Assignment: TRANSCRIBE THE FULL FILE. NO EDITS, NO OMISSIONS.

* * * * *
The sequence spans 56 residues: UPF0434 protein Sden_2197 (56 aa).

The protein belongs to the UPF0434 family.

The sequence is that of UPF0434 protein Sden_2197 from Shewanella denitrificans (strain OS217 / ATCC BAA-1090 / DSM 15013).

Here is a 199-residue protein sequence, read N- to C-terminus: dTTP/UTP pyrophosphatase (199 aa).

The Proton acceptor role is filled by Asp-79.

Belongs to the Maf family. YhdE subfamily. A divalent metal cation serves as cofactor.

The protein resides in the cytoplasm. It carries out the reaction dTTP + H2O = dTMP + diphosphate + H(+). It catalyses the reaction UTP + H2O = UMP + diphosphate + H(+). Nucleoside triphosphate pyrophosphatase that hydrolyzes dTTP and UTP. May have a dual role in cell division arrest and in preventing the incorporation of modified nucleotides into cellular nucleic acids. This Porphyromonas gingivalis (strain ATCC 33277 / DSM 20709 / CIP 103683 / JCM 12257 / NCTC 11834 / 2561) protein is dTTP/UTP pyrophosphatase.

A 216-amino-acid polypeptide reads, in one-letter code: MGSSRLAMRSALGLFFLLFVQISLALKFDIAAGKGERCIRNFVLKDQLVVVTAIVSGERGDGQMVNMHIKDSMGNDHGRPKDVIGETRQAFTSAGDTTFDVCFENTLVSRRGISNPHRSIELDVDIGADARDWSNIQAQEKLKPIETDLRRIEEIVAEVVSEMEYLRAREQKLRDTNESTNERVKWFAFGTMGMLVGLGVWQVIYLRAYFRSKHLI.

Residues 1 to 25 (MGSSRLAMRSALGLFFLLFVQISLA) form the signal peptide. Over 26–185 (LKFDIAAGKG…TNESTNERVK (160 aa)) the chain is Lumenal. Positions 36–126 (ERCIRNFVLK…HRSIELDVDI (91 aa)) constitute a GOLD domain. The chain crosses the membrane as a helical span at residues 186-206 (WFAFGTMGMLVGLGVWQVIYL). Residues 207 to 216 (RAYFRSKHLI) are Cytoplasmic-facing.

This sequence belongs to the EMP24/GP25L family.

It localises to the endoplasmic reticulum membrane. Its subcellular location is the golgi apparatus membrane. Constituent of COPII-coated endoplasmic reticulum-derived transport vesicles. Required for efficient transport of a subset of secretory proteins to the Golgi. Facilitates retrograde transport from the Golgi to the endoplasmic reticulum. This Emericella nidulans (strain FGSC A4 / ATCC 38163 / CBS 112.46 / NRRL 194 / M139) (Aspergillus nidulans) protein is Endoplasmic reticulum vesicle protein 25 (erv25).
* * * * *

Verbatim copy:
The sequence spans 56 residues: UPF0434 protein Sden_2197 (56 aa).

The protein belongs to the UPF0434 family.

The sequence is that of UPF0434 protein Sden_2197 from Shewanella denitrificans (strain OS217 / ATCC BAA-1090 / DSM 15013).

Here is a 199-residue protein sequence, read N- to C-terminus: dTTP/UTP pyrophosphatase (199 aa).

The Proton acceptor role is filled by Asp-79.

Belongs to the Maf family. YhdE subfamily. A divalent metal cation serves as cofactor.

The protein resides in the cytoplasm. It carries out the reaction dTTP + H2O = dTMP + diphosphate + H(+). It catalyses the reaction UTP + H2O = UMP + diphosphate + H(+). Nucleoside triphosphate pyrophosphatase that hydrolyzes dTTP and UTP. May have a dual role in cell division arrest and in preventing the incorporation of modified nucleotides into cellular nucleic acids. This Porphyromonas gingivalis (strain ATCC 33277 / DSM 20709 / CIP 103683 / JCM 12257 / NCTC 11834 / 2561) protein is dTTP/UTP pyrophosphatase.

A 216-amino-acid polypeptide reads, in one-letter code: MGSSRLAMRSALGLFFLLFVQISLALKFDIAAGKGERCIRNFVLKDQLVVVTAIVSGERGDGQMVNMHIKDSMGNDHGRPKDVIGETRQAFTSAGDTTFDVCFENTLVSRRGISNPHRSIELDVDIGADARDWSNIQAQEKLKPIETDLRRIEEIVAEVVSEMEYLRAREQKLRDTNESTNERVKWFAFGTMGMLVGLGVWQVIYLRAYFRSKHLI.

Residues 1 to 25 (MGSSRLAMRSALGLFFLLFVQISLA) form the signal peptide. Over 26–185 (LKFDIAAGKG…TNESTNERVK (160 aa)) the chain is Lumenal. Positions 36–126 (ERCIRNFVLK…HRSIELDVDI (91 aa)) constitute a GOLD domain. The chain crosses the membrane as a helical span at residues 186-206 (WFAFGTMGMLVGLGVWQVIYL). Residues 207 to 216 (RAYFRSKHLI) are Cytoplasmic-facing.

This sequence belongs to the EMP24/GP25L family.

It localises to the endoplasmic reticulum membrane. Its subcellular location is the golgi apparatus membrane. Constituent of COPII-coated endoplasmic reticulum-derived transport vesicles. Required for efficient transport of a subset of secretory proteins to the Golgi. Facilitates retrograde transport from the Golgi to the endoplasmic reticulum. This Emericella nidulans (strain FGSC A4 / ATCC 38163 / CBS 112.46 / NRRL 194 / M139) (Aspergillus nidulans) protein is Endoplasmic reticulum vesicle protein 25 (erv25).